Stephen F Austin to James F and Emily Perry, 04-19-1833
Summary: Business memoranda and instructions. Desire to found an academy. Debt to Anthony Butler paid. Eleven-league grants.
I have some steers and work oxen on peach creek. They run at or near Isham Phillips. Mr. Mathis wants to buy one of the work oxen. Also near Slaughters on the Bernard there are some, and some at Rabbs place. They are all of the Rabb stock and I believe are branded with my brand. Send and get them or sell them. They will do for beef. There are some cows among them. Your mule is in the prairie below here with Urbain's horses and I have a mule in my brand on the same range. I sold the horses I had at Coles to S. P. Brown. There is a number of head of cattle in the prairie that Hunter collected for me. Fletcher has the list of them $122. worth—all these scattered cattle ought to be got together and taken to peach point or they will be lost. There is 100 head or more. Have them collected and take them below or sell them. I think you could get James Baird to collect them.
I leave my business with Williams and have authorized John
Austin to sell the lots in Brasoria and a labor at the mouth of the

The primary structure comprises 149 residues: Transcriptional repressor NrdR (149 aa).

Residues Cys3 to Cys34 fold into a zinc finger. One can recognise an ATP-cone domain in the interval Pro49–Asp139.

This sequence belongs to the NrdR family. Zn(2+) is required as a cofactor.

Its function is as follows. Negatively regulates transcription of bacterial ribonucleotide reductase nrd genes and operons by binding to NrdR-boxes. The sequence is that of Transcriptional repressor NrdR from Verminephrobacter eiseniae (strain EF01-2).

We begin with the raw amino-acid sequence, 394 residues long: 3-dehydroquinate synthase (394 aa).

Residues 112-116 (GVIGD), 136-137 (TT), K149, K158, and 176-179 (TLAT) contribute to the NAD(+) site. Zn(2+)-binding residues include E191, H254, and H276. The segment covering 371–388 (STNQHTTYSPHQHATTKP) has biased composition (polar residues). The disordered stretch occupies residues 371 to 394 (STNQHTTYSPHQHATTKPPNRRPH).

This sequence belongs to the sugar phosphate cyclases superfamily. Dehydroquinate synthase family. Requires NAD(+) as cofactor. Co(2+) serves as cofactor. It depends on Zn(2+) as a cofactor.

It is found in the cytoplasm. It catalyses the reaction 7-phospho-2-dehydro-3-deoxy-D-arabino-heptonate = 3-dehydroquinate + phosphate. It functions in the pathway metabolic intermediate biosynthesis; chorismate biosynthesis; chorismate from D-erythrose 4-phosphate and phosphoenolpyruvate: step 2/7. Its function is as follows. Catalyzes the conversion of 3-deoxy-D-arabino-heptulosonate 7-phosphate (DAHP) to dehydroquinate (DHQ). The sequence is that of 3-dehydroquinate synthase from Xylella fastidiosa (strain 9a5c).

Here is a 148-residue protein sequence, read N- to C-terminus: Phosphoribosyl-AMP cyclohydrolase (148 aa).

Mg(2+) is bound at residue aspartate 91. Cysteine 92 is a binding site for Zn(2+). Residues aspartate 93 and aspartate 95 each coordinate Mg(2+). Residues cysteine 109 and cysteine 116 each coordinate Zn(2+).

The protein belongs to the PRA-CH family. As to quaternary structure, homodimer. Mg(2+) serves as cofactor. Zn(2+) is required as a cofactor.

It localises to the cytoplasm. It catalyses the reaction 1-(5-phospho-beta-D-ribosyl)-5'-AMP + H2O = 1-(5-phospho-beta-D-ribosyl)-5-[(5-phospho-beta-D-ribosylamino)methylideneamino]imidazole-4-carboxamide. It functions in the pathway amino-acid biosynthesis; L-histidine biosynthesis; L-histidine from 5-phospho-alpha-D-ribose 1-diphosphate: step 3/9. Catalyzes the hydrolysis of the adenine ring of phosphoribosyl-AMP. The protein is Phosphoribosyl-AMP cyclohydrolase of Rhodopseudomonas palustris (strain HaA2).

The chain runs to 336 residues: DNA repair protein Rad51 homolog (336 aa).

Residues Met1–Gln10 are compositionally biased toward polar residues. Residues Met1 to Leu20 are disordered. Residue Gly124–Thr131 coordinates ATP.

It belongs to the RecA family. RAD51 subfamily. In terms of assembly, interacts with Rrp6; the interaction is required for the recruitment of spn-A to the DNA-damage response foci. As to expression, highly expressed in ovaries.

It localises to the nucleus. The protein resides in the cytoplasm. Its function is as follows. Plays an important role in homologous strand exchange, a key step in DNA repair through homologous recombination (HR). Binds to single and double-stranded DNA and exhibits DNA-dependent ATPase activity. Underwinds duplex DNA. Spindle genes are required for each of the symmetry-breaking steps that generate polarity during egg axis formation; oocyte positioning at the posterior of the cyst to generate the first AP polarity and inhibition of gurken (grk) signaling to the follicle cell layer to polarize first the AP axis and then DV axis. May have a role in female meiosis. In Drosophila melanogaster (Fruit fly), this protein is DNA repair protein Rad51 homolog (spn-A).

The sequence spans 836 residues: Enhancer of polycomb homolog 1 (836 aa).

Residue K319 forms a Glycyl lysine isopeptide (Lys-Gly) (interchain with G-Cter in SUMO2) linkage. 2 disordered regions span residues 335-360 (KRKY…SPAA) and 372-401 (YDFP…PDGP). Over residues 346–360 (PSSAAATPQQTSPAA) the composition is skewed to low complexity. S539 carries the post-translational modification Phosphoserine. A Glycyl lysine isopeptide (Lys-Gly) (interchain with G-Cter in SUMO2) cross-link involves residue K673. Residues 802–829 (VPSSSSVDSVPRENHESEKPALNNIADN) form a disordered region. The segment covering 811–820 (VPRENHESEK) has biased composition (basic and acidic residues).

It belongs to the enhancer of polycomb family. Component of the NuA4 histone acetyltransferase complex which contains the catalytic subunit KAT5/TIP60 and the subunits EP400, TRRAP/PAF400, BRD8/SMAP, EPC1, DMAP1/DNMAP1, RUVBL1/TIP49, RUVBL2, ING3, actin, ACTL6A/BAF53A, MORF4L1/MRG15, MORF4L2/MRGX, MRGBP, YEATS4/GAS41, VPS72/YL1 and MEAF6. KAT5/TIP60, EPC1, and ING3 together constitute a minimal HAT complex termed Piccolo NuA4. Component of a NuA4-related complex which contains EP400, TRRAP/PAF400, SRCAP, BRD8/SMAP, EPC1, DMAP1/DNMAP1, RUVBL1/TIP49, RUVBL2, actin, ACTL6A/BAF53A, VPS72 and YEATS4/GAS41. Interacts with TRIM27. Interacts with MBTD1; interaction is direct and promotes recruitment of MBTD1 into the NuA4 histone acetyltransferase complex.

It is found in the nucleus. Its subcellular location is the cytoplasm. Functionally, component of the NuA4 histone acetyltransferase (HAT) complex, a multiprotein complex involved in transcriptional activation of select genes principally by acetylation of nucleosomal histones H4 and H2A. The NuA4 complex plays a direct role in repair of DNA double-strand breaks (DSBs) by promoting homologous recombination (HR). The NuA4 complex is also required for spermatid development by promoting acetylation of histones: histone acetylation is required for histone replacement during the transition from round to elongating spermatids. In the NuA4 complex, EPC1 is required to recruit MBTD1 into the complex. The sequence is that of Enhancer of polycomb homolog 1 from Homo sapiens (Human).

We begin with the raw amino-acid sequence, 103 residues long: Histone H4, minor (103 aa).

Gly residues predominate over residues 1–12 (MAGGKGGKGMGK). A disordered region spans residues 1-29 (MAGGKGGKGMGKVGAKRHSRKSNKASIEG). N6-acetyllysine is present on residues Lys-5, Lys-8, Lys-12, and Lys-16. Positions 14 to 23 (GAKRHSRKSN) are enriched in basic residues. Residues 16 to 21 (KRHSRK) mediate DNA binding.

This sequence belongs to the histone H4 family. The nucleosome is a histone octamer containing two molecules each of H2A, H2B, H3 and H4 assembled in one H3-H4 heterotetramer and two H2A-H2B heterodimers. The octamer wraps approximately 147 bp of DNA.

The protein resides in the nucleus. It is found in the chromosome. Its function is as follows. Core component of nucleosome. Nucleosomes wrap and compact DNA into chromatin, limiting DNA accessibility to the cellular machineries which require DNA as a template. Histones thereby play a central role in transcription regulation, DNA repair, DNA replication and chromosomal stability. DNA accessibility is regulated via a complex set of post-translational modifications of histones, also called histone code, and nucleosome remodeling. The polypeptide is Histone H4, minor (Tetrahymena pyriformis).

river etc. I have three eleven league grants in the name of Aguirre
and Vega that I bought last year. They are in Williams hands.
Also Juan Antonio Padilla contracted three leagues of his grant to
me in payment of about $2000 that I let him have
John P. Coles is to make me a title for three leagues and a half of his tract fronting on the Brassos. It is first rate bottom land just above the Yeagua.
I have paid off Anthony Butler in full and got James Whitesides
receipt against the two notes of mine that Butler has—the other notes
This trip to mexico interferes very much with me—in two months
more I could have closed all my business and gone to work below
improving a farm and I intended to do so, and have settled myself
along side of you permanently—I shall now spend the whole
Should troops be stationed at the mouth of the river it will make money plenty and a sale for provisions which will benefit the country—tho I hope but few will be sent for I fear they can not harmonise with the people. I shall try and keep them away if I can. The officers are generally very polite and gentlemenly men and if they spoke English there would be no difficulty with them.
I enter upon this mission with great anxiety for I am convinced
the welfare of Texas depends on success. We cannot do without a
State govt, any longer. It is impossible, the events of
then unite with the
hottest to get one by other means. If we are to have war, we must
all go together, there must be no divisions amongst us, but I hope
that calamity will never fall upon Texas. Tell McNiel and Westail
that when I return with the state approved they must give a State
frolic. The girls must not get married untill then. My love to
them and to you all. Farewell.